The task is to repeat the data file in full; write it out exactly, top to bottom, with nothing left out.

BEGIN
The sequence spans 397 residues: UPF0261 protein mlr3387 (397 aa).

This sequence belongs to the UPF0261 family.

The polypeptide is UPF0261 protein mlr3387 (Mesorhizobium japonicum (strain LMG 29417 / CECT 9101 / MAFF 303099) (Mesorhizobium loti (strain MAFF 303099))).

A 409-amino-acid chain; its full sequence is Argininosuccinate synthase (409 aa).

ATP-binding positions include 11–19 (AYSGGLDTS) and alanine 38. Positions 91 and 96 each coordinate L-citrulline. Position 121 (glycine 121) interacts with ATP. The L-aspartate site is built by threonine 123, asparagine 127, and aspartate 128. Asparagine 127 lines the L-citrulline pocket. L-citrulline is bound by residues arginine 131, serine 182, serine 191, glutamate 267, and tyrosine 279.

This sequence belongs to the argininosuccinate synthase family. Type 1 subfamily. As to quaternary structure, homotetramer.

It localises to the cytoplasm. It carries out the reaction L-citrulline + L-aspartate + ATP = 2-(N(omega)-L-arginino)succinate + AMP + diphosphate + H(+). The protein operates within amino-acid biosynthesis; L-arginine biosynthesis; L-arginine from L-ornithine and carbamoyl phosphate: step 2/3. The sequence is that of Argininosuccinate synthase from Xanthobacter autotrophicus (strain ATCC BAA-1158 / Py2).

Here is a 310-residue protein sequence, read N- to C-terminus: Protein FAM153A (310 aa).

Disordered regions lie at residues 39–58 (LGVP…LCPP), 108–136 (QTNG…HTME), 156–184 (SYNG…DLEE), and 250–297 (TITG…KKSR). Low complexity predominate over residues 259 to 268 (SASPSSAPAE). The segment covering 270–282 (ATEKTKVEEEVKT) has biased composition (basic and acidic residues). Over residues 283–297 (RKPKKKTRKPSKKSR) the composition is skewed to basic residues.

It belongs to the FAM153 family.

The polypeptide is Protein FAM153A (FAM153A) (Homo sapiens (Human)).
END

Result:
The sequence spans 397 residues: UPF0261 protein mlr3387 (397 aa).

This sequence belongs to the UPF0261 family.

The polypeptide is UPF0261 protein mlr3387 (Mesorhizobium japonicum (strain LMG 29417 / CECT 9101 / MAFF 303099) (Mesorhizobium loti (strain MAFF 303099))).

A 409-amino-acid chain; its full sequence is Argininosuccinate synthase (409 aa).

ATP-binding positions include 11–19 (AYSGGLDTS) and alanine 38. Positions 91 and 96 each coordinate L-citrulline. Position 121 (glycine 121) interacts with ATP. The L-aspartate site is built by threonine 123, asparagine 127, and aspartate 128. Asparagine 127 lines the L-citrulline pocket. L-citrulline is bound by residues arginine 131, serine 182, serine 191, glutamate 267, and tyrosine 279.

This sequence belongs to the argininosuccinate synthase family. Type 1 subfamily. As to quaternary structure, homotetramer.

It localises to the cytoplasm. It carries out the reaction L-citrulline + L-aspartate + ATP = 2-(N(omega)-L-arginino)succinate + AMP + diphosphate + H(+). The protein operates within amino-acid biosynthesis; L-arginine biosynthesis; L-arginine from L-ornithine and carbamoyl phosphate: step 2/3. The sequence is that of Argininosuccinate synthase from Xanthobacter autotrophicus (strain ATCC BAA-1158 / Py2).

Here is a 310-residue protein sequence, read N- to C-terminus: Protein FAM153A (310 aa).

Disordered regions lie at residues 39–58 (LGVP…LCPP), 108–136 (QTNG…HTME), 156–184 (SYNG…DLEE), and 250–297 (TITG…KKSR). Low complexity predominate over residues 259 to 268 (SASPSSAPAE). The segment covering 270–282 (ATEKTKVEEEVKT) has biased composition (basic and acidic residues). Over residues 283–297 (RKPKKKTRKPSKKSR) the composition is skewed to basic residues.

It belongs to the FAM153 family.

The polypeptide is Protein FAM153A (FAM153A) (Homo sapiens (Human)).